At the very least, Crighton says, hundreds of managers have been coached and received training in workshops on subjects such as ethics or diversity that also include a component on mental illness. Managers learn how to spot warning signs, approach staff and become familiar with the multiple pathways for help, such as the company's onsite clinic and HR leaders.
Employees suffering from depression have also spoken about their illness on Prutube, the company's weekly news video. The daily email newsletter featured a series of articles on depression. Employees addressed their post-traumatic stress disorder, substance abuse and domestic violence experiences on Prudential TV. Over the past several years, the company has also held workday seminars such as "Navigating Our Troubled Times," which are videotaped and replayed on demand.
Collectively, Crighton says, all of these efforts have helped drive down the number of employees at risk for depression by 8 percentage points over the past decade, to 15 percent. For its efforts, the company won the 2017 Organizational Excellence Award from the American Psychological Association.
Meanwhile, in-house data revealed that psychotropics -- anti-depressant or anti-anxiety drugs -- were being prescribed to more than half of the company's workforce without a mental-health diagnosis. Crighton believes they were possibly being mistreated or misdiagnosed. Either way, he says, these individuals tend to experience high numbers of medical visits and are the company's next area of focus.
HR can play a big role in this process, he says, explaining that this is not something that can be outsourced. HR must own it by training and collaborating with managers who serve as the linchpin to identify and guide employees with potential mental health concerns.
"Have the courage to tackle . . . depression, stress or anxiety," says Crighton, adding that the work environment can contribute to mental illness by triggering positive or negative employee responses. Quoting the title from an April 2016 article published in the Harvard Business Review, he adds: "Good bosses create more wellness than wellness plans do."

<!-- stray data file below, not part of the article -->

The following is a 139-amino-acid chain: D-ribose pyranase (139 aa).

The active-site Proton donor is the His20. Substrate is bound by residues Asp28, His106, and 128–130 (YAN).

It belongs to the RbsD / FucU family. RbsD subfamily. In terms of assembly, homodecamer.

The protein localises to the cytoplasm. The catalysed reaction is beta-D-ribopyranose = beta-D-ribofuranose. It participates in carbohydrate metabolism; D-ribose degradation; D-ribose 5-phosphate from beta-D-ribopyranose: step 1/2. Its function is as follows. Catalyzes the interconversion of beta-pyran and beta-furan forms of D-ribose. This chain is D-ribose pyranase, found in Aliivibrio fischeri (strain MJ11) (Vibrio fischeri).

Focus on Work Behaviors
As conversations about mental illness in the workplace become more prevalent, Myrick says supervisors must target worker behavior. Is she coming in late every day? Is he exhibiting new behaviors? Did she miss a project deadline?
"First look at behaviors of concern," she says. "Then ask open-ended questions to elicit responses about how you can help them in their work. Say, 'John, I'm noticing you're coming in late every day. How can I help out?' "
HR can also encourage employees to share their personal stories about living with mental illness. Myrick says this approach is often effective since it enhances understanding about such conditions, builds positive interactions and personal relationships between workers, and decreases negative attitudes often associated with such disorders.
The "r u Ok?" program at Ernst & Young was designed with similar goals in mind. Launched last September in more than 90 EY offices nationwide, the program's 90-minute in-person presentations include two short videos featuring personal stories of employees who have mental illness; four short videos on how to identify colleagues who may be struggling with it; tips for conversing with colleagues with such conditions; internal and external resources to recommend to them; and a question-and-answer session.
The voluntary program is currently offered to the company's 45,000 U.S. employees. So far, nearly 1,000 workers have participated, according to Carolyn Slaski, EY Americas vice chair of talent in New York. Managed through HR, the program also offers a 24/7 hotline. Since its introduction, the number of mental-health-related calls has increased by 30 percent.
"When one person struggles, it can affect the whole team," says Slaski. "EY wanted to foster a culture of kindness where its people can support one another so they can each do their personal best and the teams they work on can perform at the highest levels."
Tools and Tips
According to a white paper by BDA | Morneau Shepell, a provider of employee assistance programs, the age group reporting the highest rate of depression were millennials (20 percent), compared to 16 percent each for baby boomers and GenXers. Depression can often lead to absenteeism, presenteeism, employee conflicts and disciplinary action.